MG: Absolutely, they are all amazing women! In particular, I admire Dr. Hind Al–Abadleh’s commitment to environmental stewardship and her academic success as a woman and visible minority in STEM. This inspiring woman channels her passion for people and science into award-winning research programs, which allow her to make waves in the field of environmental physical chemistry while mentoring students at multiple levels. She also prioritizes community engagement and is a passionate advocate for climate change awareness.

Dr. Al–Abadleh and I share interests in mentorship and personal development, and I too hope to influence others in shaping their scientific careers. She is an inspirational leader in my field and a shining example of the product of hard work, determination, and a passion for science!

IC: Describe one of the challenges or biases you had to overcome on your professional journey.

MG: I believe personal and professional development are a lifelong journey, spurred by seizing opportunities and learning from inspiring people. That being said, as a young woman just starting my career I sometimes struggle with finding the confidence to develop a professional network and the courage to work towards leadership/managerial positions which come with a high level of responsibility. By participating in the 2020 Dr. Roberta Bondar Career Development Program, I’ve gained exposure to a network of strong and inspirational female leaders in STEM who provide first-hand guidance in navigating my unique path in career development and leadership. This mentorship experience has been invaluable in bolstering my confidence and continues to inspire me to push my career goals even higher.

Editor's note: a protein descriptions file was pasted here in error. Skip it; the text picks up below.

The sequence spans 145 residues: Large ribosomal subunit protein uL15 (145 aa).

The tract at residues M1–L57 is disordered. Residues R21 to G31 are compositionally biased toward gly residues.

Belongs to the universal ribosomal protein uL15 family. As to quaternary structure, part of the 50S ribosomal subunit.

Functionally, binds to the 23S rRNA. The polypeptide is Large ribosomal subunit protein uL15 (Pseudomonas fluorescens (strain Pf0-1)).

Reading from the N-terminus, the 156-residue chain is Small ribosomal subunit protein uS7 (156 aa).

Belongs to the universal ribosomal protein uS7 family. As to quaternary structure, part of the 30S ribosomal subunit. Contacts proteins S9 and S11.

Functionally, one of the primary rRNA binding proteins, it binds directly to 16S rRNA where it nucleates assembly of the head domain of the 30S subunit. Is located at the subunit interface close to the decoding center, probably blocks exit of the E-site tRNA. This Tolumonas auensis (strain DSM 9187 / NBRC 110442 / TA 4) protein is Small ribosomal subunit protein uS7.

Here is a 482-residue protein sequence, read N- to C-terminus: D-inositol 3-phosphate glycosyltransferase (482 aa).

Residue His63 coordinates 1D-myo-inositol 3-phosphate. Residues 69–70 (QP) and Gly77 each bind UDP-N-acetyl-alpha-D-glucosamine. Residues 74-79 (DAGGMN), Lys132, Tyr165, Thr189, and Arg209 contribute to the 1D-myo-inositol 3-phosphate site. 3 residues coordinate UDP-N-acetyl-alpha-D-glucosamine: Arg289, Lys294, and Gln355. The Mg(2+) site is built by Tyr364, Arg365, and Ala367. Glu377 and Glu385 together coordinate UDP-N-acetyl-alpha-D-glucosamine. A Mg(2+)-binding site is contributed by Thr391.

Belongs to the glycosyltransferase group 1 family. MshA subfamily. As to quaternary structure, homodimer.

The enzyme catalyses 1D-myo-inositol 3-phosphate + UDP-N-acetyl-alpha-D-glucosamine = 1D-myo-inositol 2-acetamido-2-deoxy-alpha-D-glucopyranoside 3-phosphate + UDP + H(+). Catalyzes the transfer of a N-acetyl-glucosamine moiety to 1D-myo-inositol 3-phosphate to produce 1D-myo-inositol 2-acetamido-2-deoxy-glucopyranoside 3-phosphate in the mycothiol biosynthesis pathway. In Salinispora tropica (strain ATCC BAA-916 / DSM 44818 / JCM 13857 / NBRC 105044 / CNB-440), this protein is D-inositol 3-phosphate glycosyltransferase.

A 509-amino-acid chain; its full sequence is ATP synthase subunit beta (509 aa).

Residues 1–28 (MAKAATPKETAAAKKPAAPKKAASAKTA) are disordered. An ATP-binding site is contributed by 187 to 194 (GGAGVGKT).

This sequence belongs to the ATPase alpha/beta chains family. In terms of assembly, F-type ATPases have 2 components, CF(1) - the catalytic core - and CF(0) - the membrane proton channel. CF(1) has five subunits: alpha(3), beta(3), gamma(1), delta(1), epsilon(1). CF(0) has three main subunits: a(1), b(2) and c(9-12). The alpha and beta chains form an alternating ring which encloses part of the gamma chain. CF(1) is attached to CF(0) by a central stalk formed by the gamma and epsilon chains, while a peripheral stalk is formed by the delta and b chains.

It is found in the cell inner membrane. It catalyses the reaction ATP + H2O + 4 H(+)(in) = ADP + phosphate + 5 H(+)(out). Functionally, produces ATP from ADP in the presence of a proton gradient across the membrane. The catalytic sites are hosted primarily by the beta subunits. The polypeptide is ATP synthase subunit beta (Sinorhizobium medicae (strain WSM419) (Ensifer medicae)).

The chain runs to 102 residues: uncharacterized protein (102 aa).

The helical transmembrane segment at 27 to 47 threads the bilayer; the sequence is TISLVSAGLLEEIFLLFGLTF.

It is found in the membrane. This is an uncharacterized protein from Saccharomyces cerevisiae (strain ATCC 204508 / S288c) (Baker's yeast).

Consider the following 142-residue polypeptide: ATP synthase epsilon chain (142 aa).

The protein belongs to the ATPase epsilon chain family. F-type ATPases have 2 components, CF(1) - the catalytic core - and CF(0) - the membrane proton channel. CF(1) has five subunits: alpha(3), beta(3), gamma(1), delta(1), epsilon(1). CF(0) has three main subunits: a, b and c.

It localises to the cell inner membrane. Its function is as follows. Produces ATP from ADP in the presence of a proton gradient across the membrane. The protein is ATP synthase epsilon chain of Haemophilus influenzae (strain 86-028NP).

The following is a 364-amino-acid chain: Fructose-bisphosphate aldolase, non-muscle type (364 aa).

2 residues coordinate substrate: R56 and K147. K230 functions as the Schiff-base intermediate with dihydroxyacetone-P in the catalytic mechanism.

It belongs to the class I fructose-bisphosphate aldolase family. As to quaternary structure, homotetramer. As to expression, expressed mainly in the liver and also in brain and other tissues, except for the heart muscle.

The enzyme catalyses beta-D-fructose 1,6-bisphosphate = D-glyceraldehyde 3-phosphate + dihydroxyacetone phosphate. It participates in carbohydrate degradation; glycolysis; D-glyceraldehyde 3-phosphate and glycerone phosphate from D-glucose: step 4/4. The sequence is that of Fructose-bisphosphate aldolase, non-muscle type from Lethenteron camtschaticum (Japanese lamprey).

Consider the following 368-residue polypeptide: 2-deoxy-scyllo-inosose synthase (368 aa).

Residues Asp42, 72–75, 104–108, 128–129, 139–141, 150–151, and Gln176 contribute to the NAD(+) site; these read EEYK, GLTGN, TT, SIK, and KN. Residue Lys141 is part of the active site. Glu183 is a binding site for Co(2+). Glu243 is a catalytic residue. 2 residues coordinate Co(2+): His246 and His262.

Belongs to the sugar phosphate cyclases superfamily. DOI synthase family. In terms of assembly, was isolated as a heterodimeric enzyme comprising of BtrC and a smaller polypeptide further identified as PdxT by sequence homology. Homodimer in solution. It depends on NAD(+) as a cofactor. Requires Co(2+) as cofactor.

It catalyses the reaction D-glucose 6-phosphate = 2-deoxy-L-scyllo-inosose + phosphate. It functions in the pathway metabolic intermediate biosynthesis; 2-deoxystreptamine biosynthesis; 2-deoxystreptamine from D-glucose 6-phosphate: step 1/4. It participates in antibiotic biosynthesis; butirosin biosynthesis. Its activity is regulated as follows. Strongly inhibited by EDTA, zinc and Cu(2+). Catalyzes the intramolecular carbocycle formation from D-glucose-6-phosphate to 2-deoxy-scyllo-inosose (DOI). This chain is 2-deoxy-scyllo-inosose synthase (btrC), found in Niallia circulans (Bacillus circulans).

IC: Where do you hope to go from here?

MG: The mentorship I’ve received through the Dr. Roberta Bondar Program has inspired me to think more deeply about the intersection of my personal values, natural talents, and career aspirations. Through this process of self-reflection, I’ve discovered that I’m passionate about solving complex scientific problems, teaching others, and leadership — and I’m currently searching for a career path within my field of analytical chemistry which could align all three. I’m feeling encouraged to try a variety of roles within different organizations, until I land on something that really resonates with my values and aspirations.

IC: Do you have any words of advice for a young girl who wants to follow in your footsteps?

MG: I would encourage young girls who are drawn to STEM not to shy away or let their enthusiasm wane! STEM is a vast, ever-changing field with something for everyone — no matter your race, age, or gender. Play around and explore your interests; you don’t need to pigeon-hole yourself into one discipline. Take me, for example: When I entered university, I thought I would become a biomedical physicist but ended up pursuing the interdisciplinary field of toxicology. This allowed me to indulge my interests in both chemistry and biology, and opened the door to an array of career paths in either field. My advice is to chase what you’re most interested in and grasp new opportunities as they arise; you never know where they might lead you!

Connect with Micaela

I’d like to invite Ingenium Channel readers to connect with me on LinkedIn, to continue this conversation around personal and career development and empowering women in STEM. I’m also always open to mentoring others and would love to help you navigate your own unique career path!
 
Micaela Gray’s LinkedIn Profile: www.linkedin.com/in/micaelagray

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Sonia Mendes

Sonia Mendes is the English Writer/Editor for Ingenium. She loves digging behind the scenes to tell the quirky, colourful stories of museum life and all things related to science and innovation.